MANILA, Philippines – Tropical Depression Urduja (Kai-tak) is now over the West Philippine Sea, beginning to move away from the country.
In a bulletin issued past 5 pm on Monday, December 18, state weather bureau PAGASA said Urduja is already 120 kilometers northwest of Puerto Princesa City, Palawan, moving west southwest at 18 kilometers per hour (km/h).
The tropical depression still has maximum winds of 45 km/h and gustiness of up to 60 km/h. (READ: EXPLAINER: How tropical cyclones form)
Only Palawan remains under signal number 1. PAGASA said scattered rains will persist in the province, so residents "must undertake appropriate measures against flooding and landslides and coordinate with their local disaster risk reduction and management offices."
Sea travel is also not advised in Palawan. (READ: FAST FACTS: Tropical cyclones, rainfall advisories)
Urduja, which was earlier a tropical storm before weakening into a tropical depression, made landfall in the country 6 times:
Most of the fatalities and missing persons are from the province of Biliran, where President Rodrigo Duterte and some Cabinet members visited on Monday. (READ: DOE targets restoring power in Biliran before Christmas)
P37.6 million in food packs and non-food items have been readied for those affected. Around 356,000 food packs are on standby. (READ: #ReliefPH: Help victims of Urduja)
Based on its latest forecast track, Urduja will leave the Philippine Area of Responsibility (PAR) on Tuesday, December 19.
Image courtesy of PAGASA
Low pressure area
Meanwhile, the low pressure area (LPA) outside PAR – which used to be a tropical depression – is now located 1,450 kilometers east of Mindanao.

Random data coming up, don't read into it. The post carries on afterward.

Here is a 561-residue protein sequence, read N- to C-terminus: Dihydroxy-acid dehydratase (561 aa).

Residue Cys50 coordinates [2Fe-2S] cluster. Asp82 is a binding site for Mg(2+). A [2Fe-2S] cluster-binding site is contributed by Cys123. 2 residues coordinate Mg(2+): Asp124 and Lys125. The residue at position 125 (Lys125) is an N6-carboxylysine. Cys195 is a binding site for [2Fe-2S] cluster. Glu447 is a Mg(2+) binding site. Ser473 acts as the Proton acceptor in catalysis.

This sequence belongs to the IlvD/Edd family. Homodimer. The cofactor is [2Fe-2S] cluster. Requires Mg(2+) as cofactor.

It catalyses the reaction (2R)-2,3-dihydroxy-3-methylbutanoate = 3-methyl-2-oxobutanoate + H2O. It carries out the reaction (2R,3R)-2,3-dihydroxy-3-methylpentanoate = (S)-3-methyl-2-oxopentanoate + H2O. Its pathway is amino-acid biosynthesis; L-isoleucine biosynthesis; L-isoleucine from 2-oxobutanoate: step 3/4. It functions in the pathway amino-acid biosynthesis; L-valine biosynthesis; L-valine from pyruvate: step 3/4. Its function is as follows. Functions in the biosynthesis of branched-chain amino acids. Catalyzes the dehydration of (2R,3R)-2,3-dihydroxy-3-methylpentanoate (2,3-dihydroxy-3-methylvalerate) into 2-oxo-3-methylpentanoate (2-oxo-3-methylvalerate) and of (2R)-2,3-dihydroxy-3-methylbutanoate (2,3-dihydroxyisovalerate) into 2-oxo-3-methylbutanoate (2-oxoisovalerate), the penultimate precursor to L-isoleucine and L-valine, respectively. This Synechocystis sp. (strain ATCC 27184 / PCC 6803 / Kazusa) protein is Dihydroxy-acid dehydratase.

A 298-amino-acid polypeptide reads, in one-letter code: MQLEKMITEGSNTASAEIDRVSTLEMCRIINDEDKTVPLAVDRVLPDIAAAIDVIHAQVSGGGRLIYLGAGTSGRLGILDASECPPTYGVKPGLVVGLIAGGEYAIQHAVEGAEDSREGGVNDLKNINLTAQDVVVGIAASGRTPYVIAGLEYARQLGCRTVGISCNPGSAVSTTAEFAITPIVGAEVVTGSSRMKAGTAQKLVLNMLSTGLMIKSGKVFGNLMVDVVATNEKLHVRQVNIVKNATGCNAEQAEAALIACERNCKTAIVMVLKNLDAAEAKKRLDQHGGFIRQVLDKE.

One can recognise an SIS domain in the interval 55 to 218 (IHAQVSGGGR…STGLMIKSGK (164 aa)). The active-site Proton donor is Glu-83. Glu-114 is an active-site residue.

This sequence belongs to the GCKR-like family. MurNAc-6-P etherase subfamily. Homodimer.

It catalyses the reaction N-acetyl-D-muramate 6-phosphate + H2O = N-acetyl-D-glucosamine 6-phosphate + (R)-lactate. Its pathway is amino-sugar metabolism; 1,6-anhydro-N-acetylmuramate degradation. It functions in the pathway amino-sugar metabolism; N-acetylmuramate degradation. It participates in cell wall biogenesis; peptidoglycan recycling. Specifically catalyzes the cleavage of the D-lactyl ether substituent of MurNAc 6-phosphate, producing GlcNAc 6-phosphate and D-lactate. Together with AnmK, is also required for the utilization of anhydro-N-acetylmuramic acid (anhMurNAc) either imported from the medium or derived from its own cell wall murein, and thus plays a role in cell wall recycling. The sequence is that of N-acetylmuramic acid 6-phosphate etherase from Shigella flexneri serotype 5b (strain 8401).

PAGASA advised the public and local officials to continue monitoring updates on the LPA, since it could still redevelop into a tropical cyclone and enter PAR before Christmas.
"Kapag malayo pa 'yung system, very unstable, very uncertain, kaya hindi pa tayo makapagbigay ng direktang sagot kung ano ang mangyayari," said PAGASA forecaster Obet Badrina in a news briefing late Monday morning.
(When the system is still far, it's very unstable, very uncertain, that's why we can't give a definite answer yet on what will happen.)
In the meantime, the tail-end of a cold front will bring light to heavy rain to Isabela, Aurora, and Quezon. Residents of these areas should watch out for possible flash floods.
The northeast monsoon is also affecting Metro Manila, Ilocos, Cordillera, the rest of Cagayan Valley, and the rest of Central Luzon, which will experience scattered rainshowers. Temperatures are also lower due to the surge of the northeast monsoon.
The rest of the country will only have isolated thunderstorms. – Rappler.com